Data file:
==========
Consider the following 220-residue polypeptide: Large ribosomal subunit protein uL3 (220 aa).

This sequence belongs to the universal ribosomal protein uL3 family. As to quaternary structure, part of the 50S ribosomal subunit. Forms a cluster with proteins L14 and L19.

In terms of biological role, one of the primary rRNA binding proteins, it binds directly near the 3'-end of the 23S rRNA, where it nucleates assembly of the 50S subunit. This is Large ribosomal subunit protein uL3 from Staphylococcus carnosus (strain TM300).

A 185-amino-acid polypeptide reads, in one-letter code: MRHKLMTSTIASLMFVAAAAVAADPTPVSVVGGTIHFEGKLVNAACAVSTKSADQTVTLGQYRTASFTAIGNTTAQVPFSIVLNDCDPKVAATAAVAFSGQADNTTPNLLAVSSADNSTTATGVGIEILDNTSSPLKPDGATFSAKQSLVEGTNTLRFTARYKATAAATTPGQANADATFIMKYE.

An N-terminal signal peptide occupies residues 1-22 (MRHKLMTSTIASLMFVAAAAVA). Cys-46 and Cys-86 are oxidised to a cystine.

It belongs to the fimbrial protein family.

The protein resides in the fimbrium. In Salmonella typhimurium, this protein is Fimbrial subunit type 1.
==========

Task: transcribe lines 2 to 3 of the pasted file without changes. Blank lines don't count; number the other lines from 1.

This sequence belongs to the universal ribosomal protein uL3 family. As to quaternary structure, part of the 50S ribosomal subunit. Forms a cluster with proteins L14 and L19.

In terms of biological role, one of the primary rRNA binding proteins, it binds directly near the 3'-end of the 23S rRNA, where it nucleates assembly of the 50S subunit. This is Large ribosomal subunit protein uL3 from Staphylococcus carnosus (strain TM300).